We found that GW7647 exerted a rapid inhibiting effect on peak ASIC currents in rat isolated DRG neurons. The inhibiting effect of GW7647 on ASIC currents was blocked by PPAR-α antagonist, indicating involvement of PPAR-α. It has been shown that DRGs contain both PPAR-α mRNA and PPAR-α immunoreactivity in both small and large neuron [2]. In twenty neurons that are insensitive to GW7647, PPAR-α may be not expressed in these neurons recorded by ASIC currents. GW7647 has been found to attenuate the depolarization-evoked [Ca2+]i in small DRG neurons through PPAR-α [36]. GW7647 shifted the proton concentration–response curve downward and decreased the maximum response without changing the IC50 values, indicating that PPAR-α activation resulted in a decrease in the efficiency of ASICs and had no effect on the affinity of ASICs for protons. ASICs are mostly permeable to Na+, activation of these channels can thus depolarize membrane potentials to the threshold of excitability and result in bursts of action potentials [37]. Data from current clamp experiments revealed that acidosis-triggered action potentials were also inhibited by GW7647. This decreased neuronal excitability may correlate with results that ASIC currents were attenuated by GW7647 in voltage clamp experiments. In the behavior experiments, we found that intraplantar administration of GW7647 relieved the acidosis-evoked nociceptive responses in rats in a dose-dependent manner. The GW7647 exerted an analgesic effect on acidosis-evoked nociceptive responses through PPAR-α, since its effect was blocked by PPAR-α antagonist. Obviously, the behavioral data corroborated the electrophysiological data and vice versa. The combined data strongly demonstrated that PPAR-α activation indeed inhibited the activity of ASICs, not only at the cellular level but also at the behavioral level. Pharmacological blockade of N-acylethanolamine acid amidase activity and preservation of endogenous PEA suppress visceral pain response elicited by intraperitoneal injections of acetic acid in mice through PPAR-α [38]. However, this visceral pain response is enhanced in female mice lacking PPAR-α [9].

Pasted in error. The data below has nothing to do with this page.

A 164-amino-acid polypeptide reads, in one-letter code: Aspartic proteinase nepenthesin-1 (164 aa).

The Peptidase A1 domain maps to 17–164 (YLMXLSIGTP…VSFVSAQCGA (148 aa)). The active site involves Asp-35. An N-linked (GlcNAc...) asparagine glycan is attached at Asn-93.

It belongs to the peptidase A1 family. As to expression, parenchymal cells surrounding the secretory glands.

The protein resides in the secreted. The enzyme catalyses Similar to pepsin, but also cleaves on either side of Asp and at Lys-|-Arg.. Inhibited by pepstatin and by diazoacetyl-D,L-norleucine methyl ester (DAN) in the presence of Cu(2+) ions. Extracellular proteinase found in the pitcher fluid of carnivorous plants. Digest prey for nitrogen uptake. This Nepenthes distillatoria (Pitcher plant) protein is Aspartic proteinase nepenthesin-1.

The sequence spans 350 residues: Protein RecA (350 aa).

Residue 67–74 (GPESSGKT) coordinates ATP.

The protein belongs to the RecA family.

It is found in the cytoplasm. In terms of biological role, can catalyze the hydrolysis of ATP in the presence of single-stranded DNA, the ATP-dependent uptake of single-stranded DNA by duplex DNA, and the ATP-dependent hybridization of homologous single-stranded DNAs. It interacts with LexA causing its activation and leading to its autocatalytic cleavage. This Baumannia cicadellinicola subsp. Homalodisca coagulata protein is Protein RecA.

PPAR-α, belonging to a nuclear receptor super-family, can function directly as a transcription factor that control gene transcription. Genomic effects of PPAR-α have latencies of at least 30 minutes (and up to days) and are associated with changes in protein synthesis [12]. Moreover, PPAR-α can also act at non-transcriptional targets to produce more rapid effects. PPAR-α may be involved in inhibition of ASIC activity by GW7647 and PEA, since their effects were blocked by PPAR-α antagonist and failed to emerge in CHO cells expressing ASIC3 but not PPAR-α. The current study revealed that activation of PPAR-α caused a rapid inhibition of ASICs within minutes in DRG neurons and intact animals. Effects of PPAR-α are too rapid to occur through classic transcription-dependent mechanisms, ASICs were therefore a non-transcriptional target of PPAR-α. Our previous study shows that activation of estrogen receptor-α, a member of the nuclear receptor super-family, can also exert a rapid potentiating effect on ASICs-mediated events through a non-genomic mechanism [39]. Studies have identified a number of rapid non-genomic effects of PPAR-α. For example, PPAR-α agonists rapidly engage peripheral vagal sensory fibers to reduce food intake in the small intestine, rapidly induce lipolysis and fatty-acid oxidation in liver and white adipose tissue [40, 41]. PPAR-α agonists exert also a rapid analgesia in a number of animal pain models through activating PPAR-α [2, 7]. Administration of PEA results in a rapid decrease in the elecrophysiological response of spinal nociceptors to peripheral formalin injection [2]. PPAR-α mediates acute effects of PEA on depolarization-evoked [Ca2+]i in DRG neurons [36]. PEA-induced TRPV1 desensitization may be a potential molecular mechanism underling the rapid analgesic actions [42]. It has been shown that PPAR-α agonists regulate [Ca2+]i signals via a rapid, non-genomic mechanism in sensory neurons and pancreatic β-cells [42, 43]. A significant fraction of the PPAR-α protein is even found to locate at the plasma membrane [43]. Alteration of [Ca2+]i signals can cause a series of intracellular events. Whether these intracellular events are involve in the rapid inhibition of ASICs by activation of PPAR-α remained to be investigated. Although PPAR-α has not the evidence that PPAR-α is found on nerve endings, it is located in the cell bodies of DRG neurons. In current study, the cell bodies of DRG neurons were used as a simple and accessible model to examine the characteristics of peripheral terminals. Peripheral activation of PPAR-α by PEA rapidly suppresses input into wide dynamic range sensory neurons through modulating calcium-activated potassium channels [2].